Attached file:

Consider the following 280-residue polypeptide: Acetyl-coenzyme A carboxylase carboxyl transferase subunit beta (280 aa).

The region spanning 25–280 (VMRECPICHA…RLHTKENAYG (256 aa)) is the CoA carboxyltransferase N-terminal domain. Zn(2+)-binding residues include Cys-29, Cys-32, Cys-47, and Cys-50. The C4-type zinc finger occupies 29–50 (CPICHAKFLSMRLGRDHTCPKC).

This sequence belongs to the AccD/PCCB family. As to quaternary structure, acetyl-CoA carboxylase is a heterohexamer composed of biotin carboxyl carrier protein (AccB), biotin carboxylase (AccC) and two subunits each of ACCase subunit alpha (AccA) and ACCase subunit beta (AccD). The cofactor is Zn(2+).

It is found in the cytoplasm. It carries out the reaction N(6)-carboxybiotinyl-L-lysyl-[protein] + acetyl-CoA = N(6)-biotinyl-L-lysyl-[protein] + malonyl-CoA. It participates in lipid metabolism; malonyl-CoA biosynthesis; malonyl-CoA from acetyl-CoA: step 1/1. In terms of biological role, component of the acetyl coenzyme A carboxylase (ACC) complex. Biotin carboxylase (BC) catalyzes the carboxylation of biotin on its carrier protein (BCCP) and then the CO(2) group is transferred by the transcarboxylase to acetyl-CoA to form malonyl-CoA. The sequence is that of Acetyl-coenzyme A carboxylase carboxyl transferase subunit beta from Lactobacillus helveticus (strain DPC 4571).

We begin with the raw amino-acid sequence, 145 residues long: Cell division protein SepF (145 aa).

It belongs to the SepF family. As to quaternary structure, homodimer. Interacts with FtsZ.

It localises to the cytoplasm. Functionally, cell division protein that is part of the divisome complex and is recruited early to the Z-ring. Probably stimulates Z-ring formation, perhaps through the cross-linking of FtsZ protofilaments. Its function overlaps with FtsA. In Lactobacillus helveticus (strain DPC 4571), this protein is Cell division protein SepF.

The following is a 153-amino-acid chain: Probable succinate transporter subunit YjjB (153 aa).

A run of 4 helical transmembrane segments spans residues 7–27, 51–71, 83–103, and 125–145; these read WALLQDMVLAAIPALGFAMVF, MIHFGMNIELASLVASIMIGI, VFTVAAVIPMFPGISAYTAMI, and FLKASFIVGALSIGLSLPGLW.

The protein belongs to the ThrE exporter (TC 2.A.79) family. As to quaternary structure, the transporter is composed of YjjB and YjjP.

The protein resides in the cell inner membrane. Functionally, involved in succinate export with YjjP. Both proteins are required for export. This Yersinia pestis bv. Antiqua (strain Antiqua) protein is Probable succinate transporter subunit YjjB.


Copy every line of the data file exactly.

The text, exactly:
Consider the following 280-residue polypeptide: Acetyl-coenzyme A carboxylase carboxyl transferase subunit beta (280 aa).

The region spanning 25–280 (VMRECPICHA…RLHTKENAYG (256 aa)) is the CoA carboxyltransferase N-terminal domain. Zn(2+)-binding residues include Cys-29, Cys-32, Cys-47, and Cys-50. The C4-type zinc finger occupies 29–50 (CPICHAKFLSMRLGRDHTCPKC).

This sequence belongs to the AccD/PCCB family. As to quaternary structure, acetyl-CoA carboxylase is a heterohexamer composed of biotin carboxyl carrier protein (AccB), biotin carboxylase (AccC) and two subunits each of ACCase subunit alpha (AccA) and ACCase subunit beta (AccD). The cofactor is Zn(2+).

It is found in the cytoplasm. It carries out the reaction N(6)-carboxybiotinyl-L-lysyl-[protein] + acetyl-CoA = N(6)-biotinyl-L-lysyl-[protein] + malonyl-CoA. It participates in lipid metabolism; malonyl-CoA biosynthesis; malonyl-CoA from acetyl-CoA: step 1/1. In terms of biological role, component of the acetyl coenzyme A carboxylase (ACC) complex. Biotin carboxylase (BC) catalyzes the carboxylation of biotin on its carrier protein (BCCP) and then the CO(2) group is transferred by the transcarboxylase to acetyl-CoA to form malonyl-CoA. The sequence is that of Acetyl-coenzyme A carboxylase carboxyl transferase subunit beta from Lactobacillus helveticus (strain DPC 4571).

We begin with the raw amino-acid sequence, 145 residues long: Cell division protein SepF (145 aa).

It belongs to the SepF family. As to quaternary structure, homodimer. Interacts with FtsZ.

It localises to the cytoplasm. Functionally, cell division protein that is part of the divisome complex and is recruited early to the Z-ring. Probably stimulates Z-ring formation, perhaps through the cross-linking of FtsZ protofilaments. Its function overlaps with FtsA. In Lactobacillus helveticus (strain DPC 4571), this protein is Cell division protein SepF.

The following is a 153-amino-acid chain: Probable succinate transporter subunit YjjB (153 aa).

A run of 4 helical transmembrane segments spans residues 7–27, 51–71, 83–103, and 125–145; these read WALLQDMVLAAIPALGFAMVF, MIHFGMNIELASLVASIMIGI, VFTVAAVIPMFPGISAYTAMI, and FLKASFIVGALSIGLSLPGLW.

The protein belongs to the ThrE exporter (TC 2.A.79) family. As to quaternary structure, the transporter is composed of YjjB and YjjP.

The protein resides in the cell inner membrane. Functionally, involved in succinate export with YjjP. Both proteins are required for export. This Yersinia pestis bv. Antiqua (strain Antiqua) protein is Probable succinate transporter subunit YjjB.